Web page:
Has this been your experience?
Perhaps you’ve learned that you have few choices, and have to make do with what you’ve got or what’s given to you.
You may even believe that you have few choices of what you can do because you’re challenged with anxiety and/or panic.
There is much in our lives that we have been conditioned to think, understand and believe that may not be beneficial to us as individuals.
Focus on fighting your way past these types of limitations and you’re stuck doing so every day of your life.
That’s because you think if you overcome what’s standing in your way that things will change.
The reality is – first you change – and then you have a better shot at changing your reality.
That’s easy to say, and very tough to do.
But here’s an excellent place to begin: your own Personal Bill of Rights.
Why Start With a Personal Bill of Rights?
In the US Declaration of Independence it states that a person has a fundamental right to “Life, Liberty and the Pursuit of Happiness”, but what does that mean to you, in your life?
Do you believe you have only the rights that other people grant you?
For some of us, the answer is: it depends.
Yet what if you gave yourself permission to have the same rights as those people who you think are limiting yours?
- What rights would you give yourself?
- How would those rights redefine your possibilities?
- How could you put those rights to work in your life?
By starting with your Personal Bill of Rights, you’re giving yourself the foundation for how you want to affirm your life, how you want to yes to your uniqueness, and what you want to work on to fully express yourself.
That includes what you’re going to do to outsmart your panic and anxiety and begin taking steps to reduce stress and anxiety in your life.
How to Get Started
Step 1 – List everything you can think of that’s not working in your life. For example, I dislike it when people don’t listen to me, or talk over me. I dislike it when people disrespect me by assuming that I need to be told how to do something, or take it away because I don’t do it the way they think it should be done.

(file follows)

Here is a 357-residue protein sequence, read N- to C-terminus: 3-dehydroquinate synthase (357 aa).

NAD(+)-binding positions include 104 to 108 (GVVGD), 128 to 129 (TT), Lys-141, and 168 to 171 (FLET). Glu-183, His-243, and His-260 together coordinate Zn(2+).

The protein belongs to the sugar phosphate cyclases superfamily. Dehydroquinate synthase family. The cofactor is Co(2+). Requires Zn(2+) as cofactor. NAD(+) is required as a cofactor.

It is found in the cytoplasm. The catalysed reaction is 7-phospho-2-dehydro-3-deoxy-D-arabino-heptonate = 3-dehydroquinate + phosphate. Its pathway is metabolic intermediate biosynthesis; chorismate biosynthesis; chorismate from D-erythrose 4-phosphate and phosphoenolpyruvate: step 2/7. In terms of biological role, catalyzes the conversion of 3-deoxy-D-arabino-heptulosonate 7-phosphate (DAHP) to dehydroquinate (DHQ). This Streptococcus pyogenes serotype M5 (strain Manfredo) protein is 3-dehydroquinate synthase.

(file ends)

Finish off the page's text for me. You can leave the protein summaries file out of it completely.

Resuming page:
Step 2 – Once you’ve got all your dislikes written down, rephrase them to reflect what you do want.
Step 3 – Look over your list and begin putting them in categories such as family, health, work, spiritual, financial, etc. When you see them separated in that way, how does it make you feel? Are there any categories that may have gaps that need filling?
Step 4 – Take a look at Edmund Bourne’s list from his book The Anxiety and Phobia Workbook by Googling “Personal Bill of Rights”. You’ll see that each right he identifies begins with the words, “I have the right to . . . “
Check his list for anything that you may have missed that you want to include. Then rewrite your list in using the format he uses.
Step 5 – Once your list is done, review it and think about what positive actions you can take to begin making to validate yourself.
Your Own Personal Bill of Rights
By creating your own Personal Bill of Rights, you’re consciously declaring what you want for yourself, and how you want to be treated.
When you begin implementing your Personal Bill of Rights, start with small personal changes. Be consistent, and patient with yourself. Imagine different situations and scenarios and practice how you can best handle each one.
Depending on your situation, you may want to use your list or portions of your list to open discussions with other people in your lives such as family members, managers, co-workers etc.
There’s something about doing a Personal Bill of Rights that reinforces your ability to say in a positive way: I am. I am someone who is worthy of the same rights as everyone else.
And you are – simply by being you.
On December 10, 1948, the United Nations released General Assembly resolution 217 that declares the fundamental human rights to be universally protected.
For more information, or to get a copy go here: The Universal Declaration of Human Rights